In the research team we've been recently discussing ways of measuring malware prevalence. It is not as simple as it may seem!
We started with the assumption that what matters is dispersion across industries only. If say Cisco and Orrick (a law firm head-quartered in SF) get infected we would think the attack is wider-ranging than if it affected, say Boeing and Airbus (same industry but locations far apart).
Having only one variable lets us abstract the problem. Imagine we have N balls that we place in 3 urns. When are the balls evenly spread out? Of course when each urn has roughly N/3 balls. But how to compare the case when three urns have N/6, N/3 and N/2 balls and one in which the spread is 0.4N, 0.4N and 0.2N?
Notice that a naive solution where we look only at the number of non-empty urns is clearly incorrect. A case of (N-2, 1, 1) and (N/3, N/3, N/3) would deliver the same score but for large N this far from what our intuition would tell us.
One way to think of it is to test the hypothesis that the configuration of the balls comes from a multinomial distribution with probabilities 1/k. We could then use the chi-square statistic to test how far a given configuration is from that theoretical model. The statistic would be then our measure: the greater it is the more concentrated the malware is.
Another is to use a so called Herfindahl index used to measure the level of monopoly in an industry by the anti-trust authorities. In our example of three urns we would calculate ratios u1/N, u2/N and u3/N where ui is the number of balls in urn i. The score would be then the sum of these ratios squared.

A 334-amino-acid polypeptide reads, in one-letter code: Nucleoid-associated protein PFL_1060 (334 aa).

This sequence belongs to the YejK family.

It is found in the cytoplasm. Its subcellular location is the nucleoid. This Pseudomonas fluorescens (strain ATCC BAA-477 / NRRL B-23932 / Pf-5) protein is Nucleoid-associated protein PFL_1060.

Yet another way of approaching this problem would be to use the notion of entropy which is supposed to reflect the "randomness" of a variable. High entropy means that a variable is very random. For example if we toss a fair coin each outcome has equal probability. This is as random as it can get!:) Now if the coin was biased and came out heads 90% of the time the outcome of the toss would be "less random". In our case we can define our random variable to be "the industry in which an attack occurs". The probability of industry k being attacked is P_k = # attacks in industry k / total # attacks. If an APT is prevalent it would attack all industries in a roughly equal proportion - that would correspond to our variable being very random and having high entropy.
The exact formula for entropy of a discrete random variable (which is our case) is the sum of - P_i*log(P_i) where i is the industry index. See here a nicely formatted output (this is taken from Wikipedia, only the last formulation is of interest here.
This also gives us a nice scale with entropy being 0 if all attacks are concentrated in one industry and log_b(n) if they are equally spread.
What measure do you think is right?